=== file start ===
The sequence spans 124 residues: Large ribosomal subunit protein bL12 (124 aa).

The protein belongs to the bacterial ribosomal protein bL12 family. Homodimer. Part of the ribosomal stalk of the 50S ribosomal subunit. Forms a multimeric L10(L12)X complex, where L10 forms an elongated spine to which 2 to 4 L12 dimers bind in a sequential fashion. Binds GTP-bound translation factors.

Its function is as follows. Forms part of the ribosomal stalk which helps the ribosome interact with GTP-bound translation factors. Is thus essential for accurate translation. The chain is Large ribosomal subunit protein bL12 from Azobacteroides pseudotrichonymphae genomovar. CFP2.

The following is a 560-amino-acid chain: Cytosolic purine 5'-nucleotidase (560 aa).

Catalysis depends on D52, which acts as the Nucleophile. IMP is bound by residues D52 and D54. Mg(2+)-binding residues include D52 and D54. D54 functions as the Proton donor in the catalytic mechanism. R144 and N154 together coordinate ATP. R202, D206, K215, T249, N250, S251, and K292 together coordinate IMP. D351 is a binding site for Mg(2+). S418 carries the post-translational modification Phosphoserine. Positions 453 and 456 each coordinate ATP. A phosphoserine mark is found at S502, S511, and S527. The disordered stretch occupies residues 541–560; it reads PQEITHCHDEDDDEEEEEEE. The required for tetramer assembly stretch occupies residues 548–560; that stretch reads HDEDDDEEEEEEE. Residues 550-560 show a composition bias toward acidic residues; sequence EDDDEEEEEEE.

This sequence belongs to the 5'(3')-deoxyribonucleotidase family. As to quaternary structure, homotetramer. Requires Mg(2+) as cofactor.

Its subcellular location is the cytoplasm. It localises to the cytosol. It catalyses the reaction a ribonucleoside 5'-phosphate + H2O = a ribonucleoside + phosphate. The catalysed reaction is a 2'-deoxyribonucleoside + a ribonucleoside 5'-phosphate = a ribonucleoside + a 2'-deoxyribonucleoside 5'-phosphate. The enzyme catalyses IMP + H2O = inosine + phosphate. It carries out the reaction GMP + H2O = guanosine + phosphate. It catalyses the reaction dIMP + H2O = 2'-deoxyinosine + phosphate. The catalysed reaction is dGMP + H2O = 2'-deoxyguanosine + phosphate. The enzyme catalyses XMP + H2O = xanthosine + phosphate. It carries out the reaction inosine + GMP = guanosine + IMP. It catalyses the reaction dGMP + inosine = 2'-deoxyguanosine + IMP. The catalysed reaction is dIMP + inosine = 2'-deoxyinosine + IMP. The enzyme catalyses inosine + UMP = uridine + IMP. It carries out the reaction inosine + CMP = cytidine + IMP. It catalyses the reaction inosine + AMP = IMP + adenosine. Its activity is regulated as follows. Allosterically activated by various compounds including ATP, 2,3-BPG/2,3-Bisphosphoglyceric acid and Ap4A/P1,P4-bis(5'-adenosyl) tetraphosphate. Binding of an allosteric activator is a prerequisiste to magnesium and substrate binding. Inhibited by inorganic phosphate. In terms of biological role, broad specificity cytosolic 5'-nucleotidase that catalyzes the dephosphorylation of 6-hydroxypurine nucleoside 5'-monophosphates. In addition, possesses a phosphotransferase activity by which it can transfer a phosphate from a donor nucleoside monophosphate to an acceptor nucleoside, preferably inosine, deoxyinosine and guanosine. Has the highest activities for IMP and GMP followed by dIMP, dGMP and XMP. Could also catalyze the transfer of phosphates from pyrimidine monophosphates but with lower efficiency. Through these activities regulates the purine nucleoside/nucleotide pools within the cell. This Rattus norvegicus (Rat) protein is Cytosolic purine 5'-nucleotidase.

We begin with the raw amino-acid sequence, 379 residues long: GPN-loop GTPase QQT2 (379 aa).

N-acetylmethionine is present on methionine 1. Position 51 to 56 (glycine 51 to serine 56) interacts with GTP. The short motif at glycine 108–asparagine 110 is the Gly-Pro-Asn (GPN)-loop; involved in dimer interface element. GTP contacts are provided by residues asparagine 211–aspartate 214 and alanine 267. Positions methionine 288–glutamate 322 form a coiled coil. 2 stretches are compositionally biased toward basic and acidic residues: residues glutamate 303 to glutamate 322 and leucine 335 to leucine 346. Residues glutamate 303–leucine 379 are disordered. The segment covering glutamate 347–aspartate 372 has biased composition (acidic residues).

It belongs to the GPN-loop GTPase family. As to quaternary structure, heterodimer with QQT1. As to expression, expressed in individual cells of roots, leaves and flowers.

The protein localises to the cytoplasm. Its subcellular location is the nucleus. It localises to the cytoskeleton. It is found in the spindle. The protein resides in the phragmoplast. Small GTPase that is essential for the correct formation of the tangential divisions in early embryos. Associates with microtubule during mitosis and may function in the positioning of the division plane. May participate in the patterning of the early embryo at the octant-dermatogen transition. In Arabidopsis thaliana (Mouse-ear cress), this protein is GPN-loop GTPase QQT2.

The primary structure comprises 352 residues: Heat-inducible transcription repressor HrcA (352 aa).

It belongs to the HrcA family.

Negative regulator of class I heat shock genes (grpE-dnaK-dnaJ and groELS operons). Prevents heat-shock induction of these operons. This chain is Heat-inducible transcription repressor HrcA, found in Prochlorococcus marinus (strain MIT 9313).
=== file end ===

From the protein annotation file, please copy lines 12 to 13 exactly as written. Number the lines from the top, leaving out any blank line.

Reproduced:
The primary structure comprises 352 residues: Heat-inducible transcription repressor HrcA (352 aa).

It belongs to the HrcA family.